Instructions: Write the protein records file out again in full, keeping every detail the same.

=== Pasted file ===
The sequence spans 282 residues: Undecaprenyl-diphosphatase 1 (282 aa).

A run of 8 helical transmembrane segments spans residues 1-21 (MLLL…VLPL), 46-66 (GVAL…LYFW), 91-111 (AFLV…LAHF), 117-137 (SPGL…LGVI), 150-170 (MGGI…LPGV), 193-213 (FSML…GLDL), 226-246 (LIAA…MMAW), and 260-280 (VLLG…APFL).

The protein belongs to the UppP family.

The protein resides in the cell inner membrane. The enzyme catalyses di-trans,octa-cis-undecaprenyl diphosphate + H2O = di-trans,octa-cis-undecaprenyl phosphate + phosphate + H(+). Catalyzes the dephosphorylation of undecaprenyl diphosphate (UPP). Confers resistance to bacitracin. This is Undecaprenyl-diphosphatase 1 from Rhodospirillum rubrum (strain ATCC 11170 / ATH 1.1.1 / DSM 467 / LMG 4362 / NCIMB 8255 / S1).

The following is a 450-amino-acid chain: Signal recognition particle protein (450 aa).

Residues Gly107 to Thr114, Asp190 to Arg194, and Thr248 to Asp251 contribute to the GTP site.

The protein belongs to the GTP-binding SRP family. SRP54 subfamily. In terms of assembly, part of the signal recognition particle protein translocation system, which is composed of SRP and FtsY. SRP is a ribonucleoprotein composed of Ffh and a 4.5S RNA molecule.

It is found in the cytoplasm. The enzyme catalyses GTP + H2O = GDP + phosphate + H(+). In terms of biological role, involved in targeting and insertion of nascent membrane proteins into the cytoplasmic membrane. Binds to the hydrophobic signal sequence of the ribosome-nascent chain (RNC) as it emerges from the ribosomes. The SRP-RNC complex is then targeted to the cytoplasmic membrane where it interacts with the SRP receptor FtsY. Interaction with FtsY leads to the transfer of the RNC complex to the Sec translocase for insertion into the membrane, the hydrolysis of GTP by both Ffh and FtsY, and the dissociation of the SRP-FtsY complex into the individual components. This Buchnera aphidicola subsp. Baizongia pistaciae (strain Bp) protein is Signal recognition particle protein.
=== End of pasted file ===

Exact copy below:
The sequence spans 282 residues: Undecaprenyl-diphosphatase 1 (282 aa).

A run of 8 helical transmembrane segments spans residues 1-21 (MLLL…VLPL), 46-66 (GVAL…LYFW), 91-111 (AFLV…LAHF), 117-137 (SPGL…LGVI), 150-170 (MGGI…LPGV), 193-213 (FSML…GLDL), 226-246 (LIAA…MMAW), and 260-280 (VLLG…APFL).

The protein belongs to the UppP family.

The protein resides in the cell inner membrane. The enzyme catalyses di-trans,octa-cis-undecaprenyl diphosphate + H2O = di-trans,octa-cis-undecaprenyl phosphate + phosphate + H(+). Catalyzes the dephosphorylation of undecaprenyl diphosphate (UPP). Confers resistance to bacitracin. This is Undecaprenyl-diphosphatase 1 from Rhodospirillum rubrum (strain ATCC 11170 / ATH 1.1.1 / DSM 467 / LMG 4362 / NCIMB 8255 / S1).

The following is a 450-amino-acid chain: Signal recognition particle protein (450 aa).

Residues Gly107 to Thr114, Asp190 to Arg194, and Thr248 to Asp251 contribute to the GTP site.

The protein belongs to the GTP-binding SRP family. SRP54 subfamily. In terms of assembly, part of the signal recognition particle protein translocation system, which is composed of SRP and FtsY. SRP is a ribonucleoprotein composed of Ffh and a 4.5S RNA molecule.

It is found in the cytoplasm. The enzyme catalyses GTP + H2O = GDP + phosphate + H(+). In terms of biological role, involved in targeting and insertion of nascent membrane proteins into the cytoplasmic membrane. Binds to the hydrophobic signal sequence of the ribosome-nascent chain (RNC) as it emerges from the ribosomes. The SRP-RNC complex is then targeted to the cytoplasmic membrane where it interacts with the SRP receptor FtsY. Interaction with FtsY leads to the transfer of the RNC complex to the Sec translocase for insertion into the membrane, the hydrolysis of GTP by both Ffh and FtsY, and the dissociation of the SRP-FtsY complex into the individual components. This Buchnera aphidicola subsp. Baizongia pistaciae (strain Bp) protein is Signal recognition particle protein.